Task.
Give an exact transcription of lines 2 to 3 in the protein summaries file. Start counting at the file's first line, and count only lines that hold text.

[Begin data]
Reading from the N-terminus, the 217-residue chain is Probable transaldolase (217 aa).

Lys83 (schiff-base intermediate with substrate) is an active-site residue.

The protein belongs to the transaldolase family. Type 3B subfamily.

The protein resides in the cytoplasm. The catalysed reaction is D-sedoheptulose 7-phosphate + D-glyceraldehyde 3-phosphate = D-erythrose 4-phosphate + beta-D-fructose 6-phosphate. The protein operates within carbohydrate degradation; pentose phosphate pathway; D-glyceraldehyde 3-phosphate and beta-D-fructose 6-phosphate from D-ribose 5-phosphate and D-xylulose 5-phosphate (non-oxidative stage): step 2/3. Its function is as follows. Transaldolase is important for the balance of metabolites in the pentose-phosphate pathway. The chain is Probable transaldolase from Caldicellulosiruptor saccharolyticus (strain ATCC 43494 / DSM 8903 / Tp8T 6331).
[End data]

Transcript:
Lys83 (schiff-base intermediate with substrate) is an active-site residue.

The protein belongs to the transaldolase family. Type 3B subfamily.